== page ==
You could characterize Sylvia Boorstein's style as "folksy." That alone may tell you how much you'll like this book. I'm not a big fan of "folksy," (not a judgment, just a statement), so that's likely the major reason I gave the book no more than a three-star rating. The other reason, I suppose, is because I found the book, generally, a little simplistic. For example, her treatment of the concept of 'emptiness' leaves a lot to be desired. That said, the book is a useful primer for someone who is ...more
This is an excellent, easy-to-understand introduction to Buddhism in story form. I have no knowledge of mindfulness or precepts of Buddhist thought, but found the authors observations relatable and inspirational.
Some great food for thought and excellent use of anecdotes. But I found this book hard to follow. I was hoping to learn more about Buddhist teachings and how to apply them to my life. Instead, I feel like she touched on the teachings and then gave a somewhat related example from her own life. There are also times where she kind of assumes the reader knows certain terms and ideas before she's explained them--for instance, she mentions Right Thought before we even learn what that is.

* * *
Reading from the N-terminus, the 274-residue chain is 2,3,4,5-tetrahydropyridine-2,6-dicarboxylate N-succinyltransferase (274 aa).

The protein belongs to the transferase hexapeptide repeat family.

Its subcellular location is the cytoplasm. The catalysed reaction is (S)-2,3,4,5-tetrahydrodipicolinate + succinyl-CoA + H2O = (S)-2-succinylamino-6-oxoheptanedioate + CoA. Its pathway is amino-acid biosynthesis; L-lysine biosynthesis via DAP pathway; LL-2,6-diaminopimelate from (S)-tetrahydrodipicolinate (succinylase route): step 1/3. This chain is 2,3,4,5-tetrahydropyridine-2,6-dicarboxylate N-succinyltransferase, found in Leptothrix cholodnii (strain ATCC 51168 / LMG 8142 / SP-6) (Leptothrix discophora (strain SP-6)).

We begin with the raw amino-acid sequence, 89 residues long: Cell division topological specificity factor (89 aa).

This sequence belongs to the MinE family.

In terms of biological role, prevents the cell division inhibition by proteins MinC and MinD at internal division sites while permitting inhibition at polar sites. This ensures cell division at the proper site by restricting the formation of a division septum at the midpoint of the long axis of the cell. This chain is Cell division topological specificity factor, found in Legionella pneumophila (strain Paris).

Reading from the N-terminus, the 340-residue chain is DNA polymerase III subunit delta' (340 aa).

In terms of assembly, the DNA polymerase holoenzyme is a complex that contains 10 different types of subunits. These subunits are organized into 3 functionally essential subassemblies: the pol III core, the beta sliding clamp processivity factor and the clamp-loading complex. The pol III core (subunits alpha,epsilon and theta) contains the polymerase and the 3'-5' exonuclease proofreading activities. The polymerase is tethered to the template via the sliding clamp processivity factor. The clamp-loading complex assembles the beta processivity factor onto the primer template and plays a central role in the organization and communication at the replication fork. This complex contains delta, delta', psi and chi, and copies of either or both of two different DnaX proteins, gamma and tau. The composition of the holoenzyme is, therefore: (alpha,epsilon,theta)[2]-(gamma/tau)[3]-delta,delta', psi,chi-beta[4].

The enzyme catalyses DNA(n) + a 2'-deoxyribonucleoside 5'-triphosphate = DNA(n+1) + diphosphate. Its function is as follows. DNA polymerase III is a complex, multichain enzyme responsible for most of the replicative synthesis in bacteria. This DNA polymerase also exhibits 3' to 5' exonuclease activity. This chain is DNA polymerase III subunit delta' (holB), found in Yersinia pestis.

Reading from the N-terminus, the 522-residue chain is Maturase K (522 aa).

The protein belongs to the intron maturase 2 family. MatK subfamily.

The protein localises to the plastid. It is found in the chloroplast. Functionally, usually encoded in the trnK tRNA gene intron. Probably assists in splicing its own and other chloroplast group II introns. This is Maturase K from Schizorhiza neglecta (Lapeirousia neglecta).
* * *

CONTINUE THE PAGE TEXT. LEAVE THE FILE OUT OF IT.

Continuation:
It was an enj
A wonderful book for both readers who want an introduction to Buddhism as well as a refresher to those who may already understand it. While Boorstein's simple writing style makes understanding the concepts easier, it does not take away the importance of the message - that in life we will always be dealt with surprises but we can learn to manage these challenges and hurdles through learning to let go of attachments, learning to observe our emotions when they arise and recognize that they are just ...more